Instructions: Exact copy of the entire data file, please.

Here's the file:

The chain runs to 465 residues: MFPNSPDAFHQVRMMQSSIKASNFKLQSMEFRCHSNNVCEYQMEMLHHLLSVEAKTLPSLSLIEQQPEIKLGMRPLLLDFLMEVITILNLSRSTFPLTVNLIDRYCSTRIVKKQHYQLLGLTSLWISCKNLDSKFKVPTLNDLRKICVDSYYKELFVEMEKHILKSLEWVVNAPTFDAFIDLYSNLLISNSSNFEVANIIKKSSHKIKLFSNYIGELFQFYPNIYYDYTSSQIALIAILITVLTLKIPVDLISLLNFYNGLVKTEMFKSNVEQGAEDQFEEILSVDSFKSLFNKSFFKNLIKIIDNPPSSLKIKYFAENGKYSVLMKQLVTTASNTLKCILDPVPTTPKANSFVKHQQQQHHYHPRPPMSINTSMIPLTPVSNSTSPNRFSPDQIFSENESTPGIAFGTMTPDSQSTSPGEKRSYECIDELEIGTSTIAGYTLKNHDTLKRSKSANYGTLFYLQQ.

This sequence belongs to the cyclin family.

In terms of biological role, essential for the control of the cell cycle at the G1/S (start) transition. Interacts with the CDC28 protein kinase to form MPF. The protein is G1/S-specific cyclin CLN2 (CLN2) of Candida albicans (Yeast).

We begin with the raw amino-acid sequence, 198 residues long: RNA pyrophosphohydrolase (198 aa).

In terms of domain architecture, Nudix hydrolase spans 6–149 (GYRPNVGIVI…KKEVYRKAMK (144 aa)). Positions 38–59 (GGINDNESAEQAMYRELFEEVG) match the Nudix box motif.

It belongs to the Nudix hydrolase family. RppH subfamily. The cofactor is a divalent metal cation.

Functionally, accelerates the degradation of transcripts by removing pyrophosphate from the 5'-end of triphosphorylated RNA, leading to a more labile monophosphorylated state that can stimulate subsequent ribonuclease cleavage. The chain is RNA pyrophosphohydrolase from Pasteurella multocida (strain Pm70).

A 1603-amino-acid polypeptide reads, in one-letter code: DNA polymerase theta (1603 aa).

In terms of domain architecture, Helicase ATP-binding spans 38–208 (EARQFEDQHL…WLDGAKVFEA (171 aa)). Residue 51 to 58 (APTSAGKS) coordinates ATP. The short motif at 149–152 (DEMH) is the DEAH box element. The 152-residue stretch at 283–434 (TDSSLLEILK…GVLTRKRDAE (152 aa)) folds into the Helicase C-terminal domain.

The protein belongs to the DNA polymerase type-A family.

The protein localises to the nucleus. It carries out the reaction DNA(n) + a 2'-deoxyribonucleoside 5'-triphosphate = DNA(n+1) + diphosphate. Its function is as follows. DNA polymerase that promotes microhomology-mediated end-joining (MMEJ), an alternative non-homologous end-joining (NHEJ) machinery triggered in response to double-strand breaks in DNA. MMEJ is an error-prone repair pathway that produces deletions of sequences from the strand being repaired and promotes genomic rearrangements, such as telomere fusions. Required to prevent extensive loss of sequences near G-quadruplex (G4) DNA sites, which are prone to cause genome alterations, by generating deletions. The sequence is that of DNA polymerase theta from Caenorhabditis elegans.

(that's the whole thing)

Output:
The chain runs to 465 residues: MFPNSPDAFHQVRMMQSSIKASNFKLQSMEFRCHSNNVCEYQMEMLHHLLSVEAKTLPSLSLIEQQPEIKLGMRPLLLDFLMEVITILNLSRSTFPLTVNLIDRYCSTRIVKKQHYQLLGLTSLWISCKNLDSKFKVPTLNDLRKICVDSYYKELFVEMEKHILKSLEWVVNAPTFDAFIDLYSNLLISNSSNFEVANIIKKSSHKIKLFSNYIGELFQFYPNIYYDYTSSQIALIAILITVLTLKIPVDLISLLNFYNGLVKTEMFKSNVEQGAEDQFEEILSVDSFKSLFNKSFFKNLIKIIDNPPSSLKIKYFAENGKYSVLMKQLVTTASNTLKCILDPVPTTPKANSFVKHQQQQHHYHPRPPMSINTSMIPLTPVSNSTSPNRFSPDQIFSENESTPGIAFGTMTPDSQSTSPGEKRSYECIDELEIGTSTIAGYTLKNHDTLKRSKSANYGTLFYLQQ.

This sequence belongs to the cyclin family.

In terms of biological role, essential for the control of the cell cycle at the G1/S (start) transition. Interacts with the CDC28 protein kinase to form MPF. The protein is G1/S-specific cyclin CLN2 (CLN2) of Candida albicans (Yeast).

We begin with the raw amino-acid sequence, 198 residues long: RNA pyrophosphohydrolase (198 aa).

In terms of domain architecture, Nudix hydrolase spans 6–149 (GYRPNVGIVI…KKEVYRKAMK (144 aa)). Positions 38–59 (GGINDNESAEQAMYRELFEEVG) match the Nudix box motif.

It belongs to the Nudix hydrolase family. RppH subfamily. The cofactor is a divalent metal cation.

Functionally, accelerates the degradation of transcripts by removing pyrophosphate from the 5'-end of triphosphorylated RNA, leading to a more labile monophosphorylated state that can stimulate subsequent ribonuclease cleavage. The chain is RNA pyrophosphohydrolase from Pasteurella multocida (strain Pm70).

A 1603-amino-acid polypeptide reads, in one-letter code: DNA polymerase theta (1603 aa).

In terms of domain architecture, Helicase ATP-binding spans 38–208 (EARQFEDQHL…WLDGAKVFEA (171 aa)). Residue 51 to 58 (APTSAGKS) coordinates ATP. The short motif at 149–152 (DEMH) is the DEAH box element. The 152-residue stretch at 283–434 (TDSSLLEILK…GVLTRKRDAE (152 aa)) folds into the Helicase C-terminal domain.

The protein belongs to the DNA polymerase type-A family.

The protein localises to the nucleus. It carries out the reaction DNA(n) + a 2'-deoxyribonucleoside 5'-triphosphate = DNA(n+1) + diphosphate. Its function is as follows. DNA polymerase that promotes microhomology-mediated end-joining (MMEJ), an alternative non-homologous end-joining (NHEJ) machinery triggered in response to double-strand breaks in DNA. MMEJ is an error-prone repair pathway that produces deletions of sequences from the strand being repaired and promotes genomic rearrangements, such as telomere fusions. Required to prevent extensive loss of sequences near G-quadruplex (G4) DNA sites, which are prone to cause genome alterations, by generating deletions. The sequence is that of DNA polymerase theta from Caenorhabditis elegans.